ST. PAUL, Minn. (AP) — A Minnesota dog owner has reached a legal settlement with a breeder whom he accused of vengefully neutering his champion bichon frise without permission, the two sides said Wednesday.
John Wangsness sued Vickie Halstead, from whom he had originally bought the dog, Beau Lemon, for more than $50,000 in damages and ownership of eight vials of frozen semen that he said Halstead got from the dog before she neutered it. The dog was ranked second-best in its breed by the American Kennel Club for 2011 and 2012, which was the year it was retired from competition.
Both Halstead and an attorney for Wangsness, Larry Leventhal, said they couldn't discuss the terms of the settlement due to a confidentiality agreement.
In his lawsuit, Wangsness said Halstead asked to use the dog for breeding in June 2013 but that she instead neutered it. Leventhal said she was angry that Wangsness had allowed another breeder to try to use the dog for breeding.
In an affidavit, Halstead claimed that her contract to breed Beau Lemon didn't restrict her from neutering him, and that she did so because she was concerned about his health.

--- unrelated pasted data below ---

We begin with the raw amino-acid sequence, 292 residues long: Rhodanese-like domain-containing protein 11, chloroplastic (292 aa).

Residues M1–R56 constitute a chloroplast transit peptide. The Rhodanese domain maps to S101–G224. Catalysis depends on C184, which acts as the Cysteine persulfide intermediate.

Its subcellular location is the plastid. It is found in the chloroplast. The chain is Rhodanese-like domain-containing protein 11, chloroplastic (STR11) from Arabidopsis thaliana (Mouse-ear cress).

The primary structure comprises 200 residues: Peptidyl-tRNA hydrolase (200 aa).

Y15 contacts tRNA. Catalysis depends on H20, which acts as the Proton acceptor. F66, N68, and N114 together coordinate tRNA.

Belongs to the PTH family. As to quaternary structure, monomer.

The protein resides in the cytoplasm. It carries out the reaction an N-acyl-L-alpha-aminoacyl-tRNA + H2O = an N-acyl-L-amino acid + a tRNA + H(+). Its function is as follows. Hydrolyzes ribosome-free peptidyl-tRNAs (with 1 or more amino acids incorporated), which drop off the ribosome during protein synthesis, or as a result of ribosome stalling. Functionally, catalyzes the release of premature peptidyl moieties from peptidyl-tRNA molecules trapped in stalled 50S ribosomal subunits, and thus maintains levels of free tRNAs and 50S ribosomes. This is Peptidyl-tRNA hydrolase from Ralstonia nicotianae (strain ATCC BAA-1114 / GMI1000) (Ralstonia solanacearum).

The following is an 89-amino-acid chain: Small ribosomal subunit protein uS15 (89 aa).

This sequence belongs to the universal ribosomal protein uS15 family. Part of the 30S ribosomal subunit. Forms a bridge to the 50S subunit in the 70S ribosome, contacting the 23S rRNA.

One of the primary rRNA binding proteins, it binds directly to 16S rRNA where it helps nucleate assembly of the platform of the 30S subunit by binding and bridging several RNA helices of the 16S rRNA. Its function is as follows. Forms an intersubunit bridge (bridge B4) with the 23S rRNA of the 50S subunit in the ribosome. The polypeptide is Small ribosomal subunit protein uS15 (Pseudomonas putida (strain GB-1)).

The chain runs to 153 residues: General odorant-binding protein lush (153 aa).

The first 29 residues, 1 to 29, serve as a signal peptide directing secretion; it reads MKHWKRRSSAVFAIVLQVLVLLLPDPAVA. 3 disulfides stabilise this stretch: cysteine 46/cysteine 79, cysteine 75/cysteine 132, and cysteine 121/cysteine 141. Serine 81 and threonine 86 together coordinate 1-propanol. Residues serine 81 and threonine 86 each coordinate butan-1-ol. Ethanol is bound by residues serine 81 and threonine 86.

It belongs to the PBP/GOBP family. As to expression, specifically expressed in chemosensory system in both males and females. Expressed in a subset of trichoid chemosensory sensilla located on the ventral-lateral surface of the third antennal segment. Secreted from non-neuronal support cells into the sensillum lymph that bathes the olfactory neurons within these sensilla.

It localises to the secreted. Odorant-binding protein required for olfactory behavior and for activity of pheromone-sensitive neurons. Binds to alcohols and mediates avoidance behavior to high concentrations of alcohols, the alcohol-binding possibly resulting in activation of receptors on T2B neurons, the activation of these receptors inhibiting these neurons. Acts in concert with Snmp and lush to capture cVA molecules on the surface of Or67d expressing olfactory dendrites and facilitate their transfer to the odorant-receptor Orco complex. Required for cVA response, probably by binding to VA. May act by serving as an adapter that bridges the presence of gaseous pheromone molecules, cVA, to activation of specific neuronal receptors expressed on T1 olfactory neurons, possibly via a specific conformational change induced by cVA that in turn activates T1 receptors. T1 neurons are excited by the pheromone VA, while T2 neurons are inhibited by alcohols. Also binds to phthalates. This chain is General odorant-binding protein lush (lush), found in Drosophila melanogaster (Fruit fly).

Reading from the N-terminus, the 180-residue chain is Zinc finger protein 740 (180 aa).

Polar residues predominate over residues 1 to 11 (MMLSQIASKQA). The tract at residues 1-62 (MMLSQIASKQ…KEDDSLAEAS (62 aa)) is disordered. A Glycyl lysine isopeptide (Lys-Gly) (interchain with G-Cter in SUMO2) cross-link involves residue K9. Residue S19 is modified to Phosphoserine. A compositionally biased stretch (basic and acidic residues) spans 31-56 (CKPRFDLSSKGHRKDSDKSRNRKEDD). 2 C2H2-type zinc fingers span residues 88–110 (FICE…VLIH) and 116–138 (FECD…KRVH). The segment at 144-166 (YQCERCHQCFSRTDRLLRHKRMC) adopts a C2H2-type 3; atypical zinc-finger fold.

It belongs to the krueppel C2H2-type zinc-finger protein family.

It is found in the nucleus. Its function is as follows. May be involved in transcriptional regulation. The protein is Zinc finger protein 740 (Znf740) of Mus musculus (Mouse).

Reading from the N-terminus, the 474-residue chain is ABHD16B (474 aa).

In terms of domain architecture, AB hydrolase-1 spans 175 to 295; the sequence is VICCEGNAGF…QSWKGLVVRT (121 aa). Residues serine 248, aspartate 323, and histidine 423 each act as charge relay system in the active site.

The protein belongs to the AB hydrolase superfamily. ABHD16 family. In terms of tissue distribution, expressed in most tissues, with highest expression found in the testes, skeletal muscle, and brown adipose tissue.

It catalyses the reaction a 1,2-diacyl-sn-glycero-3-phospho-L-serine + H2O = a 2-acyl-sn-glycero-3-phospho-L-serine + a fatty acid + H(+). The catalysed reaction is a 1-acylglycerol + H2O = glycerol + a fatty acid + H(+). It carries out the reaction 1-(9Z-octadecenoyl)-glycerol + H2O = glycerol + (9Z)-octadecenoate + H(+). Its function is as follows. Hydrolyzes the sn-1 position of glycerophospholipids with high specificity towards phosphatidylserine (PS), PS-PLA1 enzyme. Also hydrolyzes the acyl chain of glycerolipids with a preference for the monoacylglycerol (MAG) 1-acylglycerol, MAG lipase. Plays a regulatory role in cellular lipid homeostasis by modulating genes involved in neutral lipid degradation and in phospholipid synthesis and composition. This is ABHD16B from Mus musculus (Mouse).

"It was definitely not out of vengefulness. The priority was the welfare of the dog," Halstead told The Associated Press.
Leventhal disputed that contention.
"She claimed Beau was in ill health. But he was examined by his veterinarian not long before she had him neutered ... and the doctor found him to be in excellent health," he said.
As for the frozen semen, Halstead's attorney, Joseph Crosby, said it belongs to Beau Lemon's brother, Beau Jangles, and that the confusion is due to their similar names.
The samples, which are each worth about $3,000, were being held under Halstead's name at an Inver Grove Heights veterinary clinic, the lawsuit said. Wangsness, who was seeking ownership of the vials, said Halstead had allegedly profited from two sales of his dog's semen.
Halstead said she was glad to put the matter behind her.
"It's a relief that this is over," she said.
Wangsness said the dispute was emotional because his ill wife Mary's health deteriorated after the dog she loved was neutered. She died in March.
"It was less about the money and more about the emotional thing," said Wangsness.